Moscow - Hosts Russia will face Saudi Arabia challenge in the FIFA World Cup 2018 opener, which will be played today (Thursday) at 8:00pm after a colourful opening ceremony of the mega football event.

The excitement level is already touching sky high as the local and international fans, who have reached the city, are waiting for the much-awaited opening ceremony and will provide the fans with pure emotions, joy, heartbreaks, thrilling games and remarkable goals.

The World Cup opener is going to take place between the two lowest-ranked teams as the Russia, ranked 70, directly qualified for the event for being the hosts while their opening opponents Saudi Arabia were at 67 in the latest FIFA rankings.

Out of last six games they have played, the hosts managed to draw just two games while lost rest of their matches and their last victory came in October 2017 against South Korea and since then Russia has been winless. They had a torrid run in both 2017 FIFA Confederations Cup and 2016 European Championship, getting knocked out in the group stages in both the tournament.

Russia coach Stanislav Cherchesov has the worst win percentage (26.3%) when compared to the previous coaches of the Russian team. The home side will heavily bank on the experience of their star goalkeeper Igor Akinfeev. However, the home support would be massive for the Russian team to bring back some confidence and luck in their disappointing, winless 2018. Russia have never progressed from the group stages in the World Cup since the breaking up of the USSR and will be eager to show not only their home crowd but the entire world of their capabilities.

Meanwhile, Saudi Arabia are also not in good form. Their coach Juan Antonio Pizzi has taken the command of the squad only 7 months ago and since then he has been experimenting with the playing XI and has kept their main striker Al Sahlawi on the bench for most of the friendlies. However, the experienced striker is expected to start the opener.

Saudi Arabia's run-up to the finals was an extremely difficult attempt, having qualified for second place above Australia on only goal difference. They were the only nation, along with England, whose players all play for their respective domestic league – until May, when Al-Muwallad featured for Levante in May at the end of the La Liga season.

The Saudi Arabia team promise to be a good match for the hosts as they have enjoyed a slightly better form than their opponents. The Green Falcons have four losses and two wins in their previous six matches and showed great determination in a narrow 2-1 defeat in a friendly against the defending champions Germany.

The hosts have been hampered by injuries, with forward Alexander Kokorin and defenders Georgy Dzhikiya and Viktor Vasin missing the tournament due to knee problems. "We're realists," said striker Artyom Dzyuba. "We're not favourites to win the World Cup, but we want to get out of the group and we're playing at home. We want to prove to everyone, and most of all to ourselves, that we can play football, so that the country can be proud of us.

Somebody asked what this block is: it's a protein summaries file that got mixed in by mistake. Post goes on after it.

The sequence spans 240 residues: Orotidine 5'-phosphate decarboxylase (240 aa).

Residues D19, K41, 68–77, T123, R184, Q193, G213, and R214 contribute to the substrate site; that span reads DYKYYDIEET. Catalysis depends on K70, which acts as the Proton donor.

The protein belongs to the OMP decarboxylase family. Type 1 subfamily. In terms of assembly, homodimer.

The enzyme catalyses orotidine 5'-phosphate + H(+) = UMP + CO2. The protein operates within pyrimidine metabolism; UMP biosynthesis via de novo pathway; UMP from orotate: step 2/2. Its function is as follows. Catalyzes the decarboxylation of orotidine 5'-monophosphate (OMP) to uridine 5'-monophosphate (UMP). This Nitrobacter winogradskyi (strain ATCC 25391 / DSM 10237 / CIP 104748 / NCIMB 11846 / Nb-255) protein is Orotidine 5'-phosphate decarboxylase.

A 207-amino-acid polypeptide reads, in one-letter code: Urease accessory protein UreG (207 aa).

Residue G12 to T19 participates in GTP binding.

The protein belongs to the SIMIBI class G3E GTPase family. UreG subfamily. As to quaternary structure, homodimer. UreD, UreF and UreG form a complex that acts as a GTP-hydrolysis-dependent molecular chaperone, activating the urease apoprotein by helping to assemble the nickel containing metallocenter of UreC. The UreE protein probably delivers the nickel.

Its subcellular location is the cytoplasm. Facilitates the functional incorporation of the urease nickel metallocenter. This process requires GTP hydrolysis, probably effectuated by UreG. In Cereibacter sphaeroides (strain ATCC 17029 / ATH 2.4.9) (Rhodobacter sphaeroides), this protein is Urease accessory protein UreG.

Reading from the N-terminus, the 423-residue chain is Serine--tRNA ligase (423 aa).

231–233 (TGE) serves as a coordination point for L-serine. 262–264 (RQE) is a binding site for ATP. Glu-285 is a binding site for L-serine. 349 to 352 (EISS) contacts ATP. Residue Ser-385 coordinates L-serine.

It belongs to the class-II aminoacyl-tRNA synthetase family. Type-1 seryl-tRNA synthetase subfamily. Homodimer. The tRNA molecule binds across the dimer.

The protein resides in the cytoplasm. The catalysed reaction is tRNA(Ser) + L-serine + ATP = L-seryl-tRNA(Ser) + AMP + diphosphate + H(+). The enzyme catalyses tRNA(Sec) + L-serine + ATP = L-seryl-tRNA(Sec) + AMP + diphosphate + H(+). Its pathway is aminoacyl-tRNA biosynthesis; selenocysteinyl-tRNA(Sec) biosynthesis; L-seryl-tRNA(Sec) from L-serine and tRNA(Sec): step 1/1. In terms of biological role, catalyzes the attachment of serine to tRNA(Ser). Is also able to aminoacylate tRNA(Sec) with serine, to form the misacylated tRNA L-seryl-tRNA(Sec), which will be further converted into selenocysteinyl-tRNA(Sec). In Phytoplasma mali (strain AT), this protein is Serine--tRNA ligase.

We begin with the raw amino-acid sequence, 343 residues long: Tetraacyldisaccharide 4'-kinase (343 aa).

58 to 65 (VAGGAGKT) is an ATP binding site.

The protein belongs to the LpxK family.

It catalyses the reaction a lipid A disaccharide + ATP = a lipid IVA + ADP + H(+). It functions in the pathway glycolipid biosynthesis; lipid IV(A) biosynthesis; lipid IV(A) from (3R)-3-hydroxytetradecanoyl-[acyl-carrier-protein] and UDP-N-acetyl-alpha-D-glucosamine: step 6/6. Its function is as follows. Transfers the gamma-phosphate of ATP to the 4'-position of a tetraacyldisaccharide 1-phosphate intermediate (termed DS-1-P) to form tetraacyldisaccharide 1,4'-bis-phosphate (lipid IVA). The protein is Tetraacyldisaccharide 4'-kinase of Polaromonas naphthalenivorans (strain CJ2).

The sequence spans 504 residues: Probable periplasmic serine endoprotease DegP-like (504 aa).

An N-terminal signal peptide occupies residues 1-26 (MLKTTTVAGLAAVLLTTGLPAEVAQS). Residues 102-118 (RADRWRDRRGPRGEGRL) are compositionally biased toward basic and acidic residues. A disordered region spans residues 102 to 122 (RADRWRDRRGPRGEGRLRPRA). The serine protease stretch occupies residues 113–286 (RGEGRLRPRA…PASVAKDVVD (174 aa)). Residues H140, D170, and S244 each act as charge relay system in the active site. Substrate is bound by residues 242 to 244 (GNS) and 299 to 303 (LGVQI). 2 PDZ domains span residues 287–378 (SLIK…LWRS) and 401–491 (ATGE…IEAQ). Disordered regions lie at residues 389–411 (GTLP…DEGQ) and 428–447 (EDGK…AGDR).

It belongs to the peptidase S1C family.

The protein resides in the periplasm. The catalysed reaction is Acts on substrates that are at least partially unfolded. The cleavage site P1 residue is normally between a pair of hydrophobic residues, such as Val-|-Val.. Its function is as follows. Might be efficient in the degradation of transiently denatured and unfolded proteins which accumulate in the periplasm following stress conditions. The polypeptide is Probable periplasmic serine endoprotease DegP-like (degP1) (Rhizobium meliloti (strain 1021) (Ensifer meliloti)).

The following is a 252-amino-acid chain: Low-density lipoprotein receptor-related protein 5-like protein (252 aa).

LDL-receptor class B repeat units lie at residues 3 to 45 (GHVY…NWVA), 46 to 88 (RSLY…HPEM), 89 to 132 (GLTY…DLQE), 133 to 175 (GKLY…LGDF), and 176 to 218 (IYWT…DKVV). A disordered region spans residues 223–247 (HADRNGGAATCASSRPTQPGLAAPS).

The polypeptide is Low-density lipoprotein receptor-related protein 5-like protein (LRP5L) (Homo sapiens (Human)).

"We're a football country, not just an ice hockey or basketball or volleyball country, but a football one too. And we'll put every effort into getting out of the group, to start with, and we'll only start fantasising after that,” he added.

"We still have time to study Russia's game," Saudi midfielder Yahya Al-Shehri said and added: "First of all, we must focus on our own game. I hope, we will be able to beat Russia. I think the game against Russia will be very difficult… Russia are a good team with great players. They are united and strong, especially in defence."

In the past, Russia and Saudi Arabia have locked horns only once way back in 1993 in a friendly game, where Russia defeated Saudi Arabia by a 4-2 scoreline. Saudi Arabia have had enjoyed a better form in the run-up to the tournament, but Russia may have the edge due to the home conditions and the backing of the jam-packed stadium at Lukzniki. Being hosts and having full support of crowd along with home advantage, Russians are the favourites to win the opener.


Match starts at 8:00 pm



Russia's scoring problems are obvious, with just two goals netted in this year's four friendlies and no more than one in any of their last six matches at major tournaments. Krasnodar striker Smolov could be the man to ease those concerns. The 28-year-old boasts 52 goals from his last three seasons in Russia's top flight and has reportedly attracted Premier League interest.


Akinfeev (gk), Zhirkov, Kutepov, Ignashevich, Fernandes; Golovin, Anton Miranchuk, Zobnin, Samedov; Dzagoev, Smolov.

Soudi Arabia


In a squad without World Cup experience, Osama Hawsawi's 135 caps of international know-how could prove crucial in allowing Saudi Arabia to make a fist of its matches.

The 34-year-old Al-Hilal defender is a leader at the back and will be counted on to help keep out more fancied forwards.

Al-Muaiouf (gk), Al-Burayk, Al-Boleahi, Hawsawi, Al-Harbi, Al-Faraj, Ali-Khaibari, Kanno, Al-Jassim, Al-Shehri, Al-Sahlawi.

soudi arabia